• Registry: responsible for keeping track of the applications in the system and the files they deploy

This solution should be packed in a self installable AppImage so no matter the target system it could be installed and consumed. This represent our biggest source of uncertainty as it steeps away from the traditional package managers.

Summarizing, AppImage Services is a set of DBus services for managing AppImage files in a FreeDesktop standards compatible way presented as a self installable AppImage.

The AppImage Services code can be found at binaries are available at


To install AppImage Services you will need a modern GNU/Linux system (>= Ubuntu 16.04) with systemd. Upstart version still not available but contributions are welcome.

wget -O appimage-service.AppImage
chmod +x appimage-service.AppImage
# user only install
./appimage-service.AppImage self-install

# system wide install
sudo ./appimage-service.AppImage self-install

Example QtWidgetsApplication packed as AppImage using


In a previous post was mentioned how well and AppImage could work in order to ease the production and distribution of your software. In this post, we show a minimal example of how to pack a Qt Widgets Application as an AppImage using as a dependencies management system.

What’s Conan? it’s a decentralized package manager. That allows us to have binaries ready to be used to create AppImages.

Why do you need such special binaries? In order to create an application that could be run on almost any GNU/Linux distribution you will need to build your application and it’s dependencies on a very old base system (by example Centos 6). So you will have to back-port every dependency to such system. Using our repository you can access to a wide range of package recipes that are ready to be built/used on almost any distribution. Such packages are available on bintray and the recipes are on github You will find them as part of the appimage-conan-community which is a group for those using this technology stack.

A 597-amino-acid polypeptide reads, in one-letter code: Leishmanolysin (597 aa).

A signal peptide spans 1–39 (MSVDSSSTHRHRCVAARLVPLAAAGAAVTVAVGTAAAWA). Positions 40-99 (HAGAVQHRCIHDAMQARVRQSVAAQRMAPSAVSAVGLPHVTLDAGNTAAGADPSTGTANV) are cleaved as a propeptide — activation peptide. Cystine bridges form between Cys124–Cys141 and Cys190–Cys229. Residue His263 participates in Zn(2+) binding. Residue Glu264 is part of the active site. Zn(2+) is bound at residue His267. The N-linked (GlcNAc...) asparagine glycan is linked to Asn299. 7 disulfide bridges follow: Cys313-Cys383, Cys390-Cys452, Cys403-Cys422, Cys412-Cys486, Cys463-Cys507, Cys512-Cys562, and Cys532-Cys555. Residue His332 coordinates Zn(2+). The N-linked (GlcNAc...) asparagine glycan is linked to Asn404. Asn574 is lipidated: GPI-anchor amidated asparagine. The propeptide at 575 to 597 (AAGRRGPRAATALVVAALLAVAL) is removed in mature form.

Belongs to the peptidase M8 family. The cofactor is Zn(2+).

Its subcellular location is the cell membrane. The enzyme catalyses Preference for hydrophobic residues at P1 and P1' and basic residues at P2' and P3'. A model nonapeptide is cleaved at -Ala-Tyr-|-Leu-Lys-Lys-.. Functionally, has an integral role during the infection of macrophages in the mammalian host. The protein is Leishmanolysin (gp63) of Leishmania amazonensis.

The Code

Let’s take a minimal Qt Widgets applications which uses qmake as build system. Then we will add a desktop file and an icon. Finally, we will declare our project dependencies using a conanfile.txt.


# linuxdeploy is required to build the AppImage therefore is listed only as build require

# allow to run qmake from the build dir
# create conan virtual environment (required to run linuxdeploy)

# Require shared libs

Now we can proceed building our AppImage:

mkdir build && cd build;

# Install conan dependencies requiring them to be built using c++ 11 and linked to libstdc++11  
conan install .. -s compiler.cppstd=11 -s compiler.libcxx=libstdc++11 --build missing

# Enter conan virtual environment (just like python virtual environments)

# build your app as your are used to
qmake CONFIG+=release PREFIX=/usr ../

# Let's crete the AppImage
# install you app to an AppDir
INSTALL_ROOT=$BUILD_DIR/AppDir make install

# call linuxdeploy with the Qt plugin
linuxdeploy --appdir AppDir/ --plugin qt --output appimage

# exit conan virtual env

You can find the whole project code on Github.

Please fell free to leave your comments below and enjoy hacking!


AppImage dependencies management